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Lazy Authors Get Publisher to Hire Forgers for Autographs

Gawker noticed a legitimate ad on Craigslist seeking 14 people to forge the autographs of a two person bestselling writing team.

Requirements: You must be able to demonstrate your ability to precisely copy the authors’ signatures.

I’m sure that there are few people in prison who could help you out on that and you’d only have to pay them $0.40 per day. I can’t decide if the authors are that horribly lazy. Whether the publisher is opening itself up to legal ramifications from paying people to learn to forge other’s signatures. Or whether the authors hate their readers so much that they can’t bear to be within a table’s width of them. Or whether that many people really, really want a signed book that in order to save the authors’ from repetitive stress injury, these ghost signers are necessary.

Via the Guardian.

Jane Litte is the founder of Dear Author, a lawyer, and a lover of pencil skirts. She self publishes NA and contemporaries (and publishes with Berkley and Montlake) and spends her downtime reading romances and writing about them. Her TBR pile is much larger than the one shown in the picture and not as pretty. You can reach Jane by email at jane @ dearauthor dot com


  1. veinglory
    Aug 22, 2008 @ 19:59:53

    I am not sure that wielding a digipan or stamp is really akin to forging. The use of these devices is already pretty commonplace and has little to do with personalised ‘appearance’ signings.

  2. Angie
    Aug 22, 2008 @ 22:35:17

    I’m wondering whether the publisher is doing some sort of promotion and needs thousands of signed books? One year when I chaired an SF convention, I had to sign about three books of checks all at once, so the artists from the art show could be paid. That one evening changed my signature forever, even aside from the horribly painful hand and wrist I had to deal with afterward. And that wasn’t really all that many signatures, relatively speaking. :/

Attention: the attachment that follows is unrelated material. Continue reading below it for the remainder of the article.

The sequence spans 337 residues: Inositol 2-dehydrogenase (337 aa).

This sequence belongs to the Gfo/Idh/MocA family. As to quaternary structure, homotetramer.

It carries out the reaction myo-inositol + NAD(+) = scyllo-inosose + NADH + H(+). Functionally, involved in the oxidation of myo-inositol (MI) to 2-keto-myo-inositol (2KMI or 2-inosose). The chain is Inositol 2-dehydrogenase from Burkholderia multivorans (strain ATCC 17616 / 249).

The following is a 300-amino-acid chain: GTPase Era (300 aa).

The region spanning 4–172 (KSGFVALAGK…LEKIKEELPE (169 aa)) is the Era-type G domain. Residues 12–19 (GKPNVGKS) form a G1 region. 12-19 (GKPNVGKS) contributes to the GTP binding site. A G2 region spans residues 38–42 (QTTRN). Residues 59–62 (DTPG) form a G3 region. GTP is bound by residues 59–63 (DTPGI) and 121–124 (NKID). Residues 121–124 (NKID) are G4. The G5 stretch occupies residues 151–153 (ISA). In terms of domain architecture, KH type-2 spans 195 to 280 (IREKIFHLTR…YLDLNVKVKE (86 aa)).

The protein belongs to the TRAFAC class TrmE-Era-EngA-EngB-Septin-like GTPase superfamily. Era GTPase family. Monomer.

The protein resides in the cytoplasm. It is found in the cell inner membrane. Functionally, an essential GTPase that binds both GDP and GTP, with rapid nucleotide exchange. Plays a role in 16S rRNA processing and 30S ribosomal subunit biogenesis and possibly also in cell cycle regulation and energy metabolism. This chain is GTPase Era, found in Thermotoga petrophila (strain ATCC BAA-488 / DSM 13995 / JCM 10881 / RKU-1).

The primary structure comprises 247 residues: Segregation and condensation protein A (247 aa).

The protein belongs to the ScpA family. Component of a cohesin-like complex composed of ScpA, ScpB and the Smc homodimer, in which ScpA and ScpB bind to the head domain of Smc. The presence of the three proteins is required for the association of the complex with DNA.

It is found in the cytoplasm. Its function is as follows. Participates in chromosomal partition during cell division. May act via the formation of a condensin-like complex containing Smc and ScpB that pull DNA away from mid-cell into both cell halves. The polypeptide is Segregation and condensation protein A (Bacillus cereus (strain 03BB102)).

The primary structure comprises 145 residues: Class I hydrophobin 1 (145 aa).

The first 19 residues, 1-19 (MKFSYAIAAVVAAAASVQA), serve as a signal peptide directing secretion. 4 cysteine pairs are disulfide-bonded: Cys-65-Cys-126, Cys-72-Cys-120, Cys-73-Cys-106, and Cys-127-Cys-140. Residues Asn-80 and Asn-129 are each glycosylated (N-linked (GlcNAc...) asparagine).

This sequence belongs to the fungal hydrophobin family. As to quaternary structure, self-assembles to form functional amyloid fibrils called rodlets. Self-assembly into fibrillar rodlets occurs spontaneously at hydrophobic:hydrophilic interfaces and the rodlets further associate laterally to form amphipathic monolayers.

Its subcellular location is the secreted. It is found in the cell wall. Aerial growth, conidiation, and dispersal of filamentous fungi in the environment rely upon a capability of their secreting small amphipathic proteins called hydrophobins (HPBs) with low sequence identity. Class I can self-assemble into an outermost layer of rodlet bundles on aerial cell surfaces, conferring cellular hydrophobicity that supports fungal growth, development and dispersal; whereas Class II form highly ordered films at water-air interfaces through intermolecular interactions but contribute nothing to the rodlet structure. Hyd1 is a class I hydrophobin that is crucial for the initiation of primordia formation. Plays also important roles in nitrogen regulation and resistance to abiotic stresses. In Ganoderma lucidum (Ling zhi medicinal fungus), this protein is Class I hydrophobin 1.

3. Sparky
    Aug 23, 2008 @ 08:26:55

    Aye, if they’re going to resort to having someone else sign autographs for them the least they could do is be less tacky and not advertise the fact

  4. DS
    Aug 23, 2008 @ 08:35:21

    I would like to see the ad that has sold/is going to sell these books. Cannot say signed by the author. Might just be going to get an autographed sticker but there’s an air of fraud about this. If nothing else they are defrauding people who are their biggest fans.

    There’s a current trend in collecting to preferring books with personalized inscriptions– “To Michael”, rather than just the name and date, whereas the name and date books used to command higher prices.
    If this is a common practice in the industry (even if they don’t advertise on CL)then I can see why this shift has occurred.

    Heavens, lets go the whole Heinlein way and hire doubles to appear for the authors at book signings.

  5. Bernita
    Aug 23, 2008 @ 09:15:49

    Reads almost like a sting for paperhangers.

  6. Randi
    Aug 23, 2008 @ 14:48:59

    When I saw William Gibson at the Philly public library, for non-personalized autographs, he only allowed one book. For personalized autographs, you can bring as many as you wanted. I see this as a workable solution for both authors and collectors.

  7. Liviania
    Aug 23, 2008 @ 23:11:01

    This doesn’t surprise me that much. Autographs are always more valuable if you have a picture of the object being signed, particularly if by a celebrity or similar. Many signatures are done by stamps, secretaries, and other similar strategies.

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